Determinants of pulse wave velocity in healthy people and in the presence of cardiovascular risk factors: 'Establishing normal and reference values'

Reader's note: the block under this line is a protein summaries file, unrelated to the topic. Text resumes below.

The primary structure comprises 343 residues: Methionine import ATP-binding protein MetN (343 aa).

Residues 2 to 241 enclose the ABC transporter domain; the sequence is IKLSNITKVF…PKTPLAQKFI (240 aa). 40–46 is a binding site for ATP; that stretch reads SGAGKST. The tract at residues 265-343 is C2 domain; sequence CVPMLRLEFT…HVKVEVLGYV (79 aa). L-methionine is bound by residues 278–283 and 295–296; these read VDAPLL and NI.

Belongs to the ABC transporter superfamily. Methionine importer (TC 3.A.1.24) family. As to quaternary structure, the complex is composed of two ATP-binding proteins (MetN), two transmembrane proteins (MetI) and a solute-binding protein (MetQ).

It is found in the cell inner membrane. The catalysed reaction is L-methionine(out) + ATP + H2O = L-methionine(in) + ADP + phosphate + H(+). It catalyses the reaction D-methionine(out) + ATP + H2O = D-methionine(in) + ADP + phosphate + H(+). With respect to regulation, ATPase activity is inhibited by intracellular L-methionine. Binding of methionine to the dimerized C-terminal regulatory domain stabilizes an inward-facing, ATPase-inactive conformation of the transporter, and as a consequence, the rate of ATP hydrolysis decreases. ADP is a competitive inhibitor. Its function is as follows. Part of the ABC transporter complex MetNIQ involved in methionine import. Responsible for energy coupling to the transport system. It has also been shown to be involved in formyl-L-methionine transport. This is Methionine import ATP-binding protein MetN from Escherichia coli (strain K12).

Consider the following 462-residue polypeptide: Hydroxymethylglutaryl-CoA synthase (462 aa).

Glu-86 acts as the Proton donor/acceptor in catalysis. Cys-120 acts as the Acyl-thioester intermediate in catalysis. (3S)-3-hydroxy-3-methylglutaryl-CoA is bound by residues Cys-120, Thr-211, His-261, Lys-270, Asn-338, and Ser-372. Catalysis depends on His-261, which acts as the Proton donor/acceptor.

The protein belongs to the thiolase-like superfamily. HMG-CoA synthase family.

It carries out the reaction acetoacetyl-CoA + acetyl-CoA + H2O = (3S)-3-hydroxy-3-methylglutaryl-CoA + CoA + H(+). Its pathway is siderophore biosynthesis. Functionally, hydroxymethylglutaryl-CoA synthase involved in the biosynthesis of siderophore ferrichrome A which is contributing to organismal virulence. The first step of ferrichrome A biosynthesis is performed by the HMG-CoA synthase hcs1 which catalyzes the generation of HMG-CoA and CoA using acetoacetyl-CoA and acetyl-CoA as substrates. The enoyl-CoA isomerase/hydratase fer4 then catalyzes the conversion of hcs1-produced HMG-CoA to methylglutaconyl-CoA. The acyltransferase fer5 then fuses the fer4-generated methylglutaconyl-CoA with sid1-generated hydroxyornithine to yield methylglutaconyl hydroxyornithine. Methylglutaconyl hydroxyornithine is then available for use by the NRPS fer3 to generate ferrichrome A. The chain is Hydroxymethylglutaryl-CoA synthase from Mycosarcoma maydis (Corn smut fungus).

Aims Carotid-femoral pulse wave velocity (PWV), a direct measure of aortic stiffness, has become increasingly important for total cardiovascular (CV) risk estimation. Its application as a routine tool for clinical patient evaluation has been hampered by the absence of reference values. The aim of the present study is to establish reference and normal values for PWV based on a large European population. Methods and results We gathered data from 16 867 subjects and patients from 13 different centres across eight European countries, in which PWV and basic clinical parameters were measured. Of these, 11 092 individuals were free from overt CV disease, non-diabetic and untreated by either anti-hypertensive or lipid-lowering drugs and constituted the reference value population, of which the subset with optimal/normal blood pressures (BPs) (n ¼ 1455) is the normal value population. Prior to data pooling, PWV values were converted to a common standard using established conversion formulae. Subjects were categorized by age decade and further subdivided according to BP categories. Pulse wave velocity increased with age and BP category; the increase with age being more pronounced for higher BP categories and the increase with BP being more important for older subjects. The distribution of PWV with age and BP category is described and reference values for PWV are established. Normal values are proposed based on the PWV values observed in the non-hypertensive subpopulation who had no additional CV risk factors. Conclusion The present study is the first to establish reference and normal values for PWV, combining a sizeable European population after standardizing results for different methods of PWV measurement.